Date of Publication: 22 May 2020
The approach of summer can be both an exciting and daunting time for many school and college students. It’s the time that you’ll be invited to lots of university open days, to see where you could be studying a subject you love. It’s also the time to sift through all those prospectuses you’ve collected to see what course interests you the most.
However, with UCAS applications opening in September, summer is certainly the time that you should be starting to prepare your applications, and that includes beginning to draft and write your personal statement.
If you’re not sure how to get started with preparing your personal statement for university, take a look at our helpful introduction below to learn more about the process. We’ll cover everything from what the UCAS personal statement word limit is, and what you should and shouldn’t include in your applications.
What is a UCAS personal statement?
A personal statement is a supporting piece of text, written by yourself, which describes your ambitions, skills, and experiences to prospective universities, colleges and conservatoires.
It’s a chance for you to show yourself off, to show these institutions why you would be a great student for them to have on their course, as demonstrated by your experience, skills and goals for the future.
Your personal statement is the first thing the admissions team will see when they receive your application, and it will help to determine the likelihood of an interview or even a place on the course you have applied for – so you need to make sure it’s the best it can be!
Is a personal statement 4000 characters with or without spaces?
Currently, the UCAS personal statement limit is 4000 characters, including spaces and blank lines.
What should be in a UCAS personal statement?
Your personal statement is all about you, and why you are a great candidate for the course you have chosen for further study.
As already mentioned, you should talk about your ambitions – why you want to study the subject you have selected and how you think it will benefit your future.
You should also talk about what your skills and strengths are, using evidence from school and extracurricular activities as to how these skills will transfer to university and help you to excel during your time there.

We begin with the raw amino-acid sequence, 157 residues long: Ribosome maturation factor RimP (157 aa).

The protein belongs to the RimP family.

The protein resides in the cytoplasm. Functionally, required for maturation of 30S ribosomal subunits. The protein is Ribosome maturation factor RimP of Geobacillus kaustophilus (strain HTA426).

If you’re looking for more tips on what to include in your personal statement for university, UCAS website offers some great tips on what sorts of things you could include:
- ‘Look at course descriptions and identify the qualities, skills, and experience it requires – you can use these to help you decide what to write about.
- Tell the reader why you’re applying – include your ambitions, as well as what interests you about the subject, the course provider, and higher education.
- Think about what makes you suitable – this could be relevant experience, skills, or achievements you’ve gained from education, work, or other activities.
- Include any clubs or societies you belong to – sporting, creative, or musical.
- Mention any relevant employment experience or volunteering you’ve done, such as vInspired Awards, Step Together, or Project Trust.
- If you’ve developed skills through Duke of Edinburgh, ASDAN, National Citizen Service, the Crest Awards scheme, or young enterprise, tell them.
- If you took part in a higher education taster course, placement, or summer school, or something similar, include it.’
What should you not write in a personal statement?
Despite students usually applying to more than one university on UCAS, you are only allowed to write one personal statement for all of your applications. Therefore, you should never include any universities, colleges or conservatoires by name in your application.
Specific course names
In addition, if the course you are applying for has a different name at different institutions, you shouldn’t include the exact name of the course in your personal statement. Instead, you should talk about the subject more broadly; why you are passionate about it, and what particular topic areas interest you.
Student experience review site, Student Hut, recommends avoid listing things for the sake of trying to impress the reader. Instead, they recommend ‘make sure each point is relevant and backed up by evidence. Expand on statements in order to explain why you’re an ideal candidate.’
Repeated application information
Your personal statement is limited to 4000 characters, and so you shouldn’t waste any of those precious characters by repeating information that’s already covered on the application form. Study.com advises; ‘there’s no need to include your grade-point average…avoid repeating any answers that are requested on application forms.’ Instead, use your characters to show your personality, skills and ambition off.
From lying about secondary reading you have done, to bigging up a particular experience you have done, you should never exaggerate anything in your personal statement.
If you’re fortunate enough to be invited to an interview, the tutor will ask you questions about your personal statement and ask you to expand on points. If you’ve lied at any point, they’ll be able to see straight through you, and you could jeopardise gaining a place on the course.
For more advice on what you should and shouldn’t include in your personal statement for university, take a look at the official UCAS website for guidance.
Read to put pen to paper? Check out our blog on how to start writing your personal statement.
Alternatively, for further help and direction on how to write your personal statement and perfect your university applications, don’t forget to check out our online university guidance programme, Melio Guidance.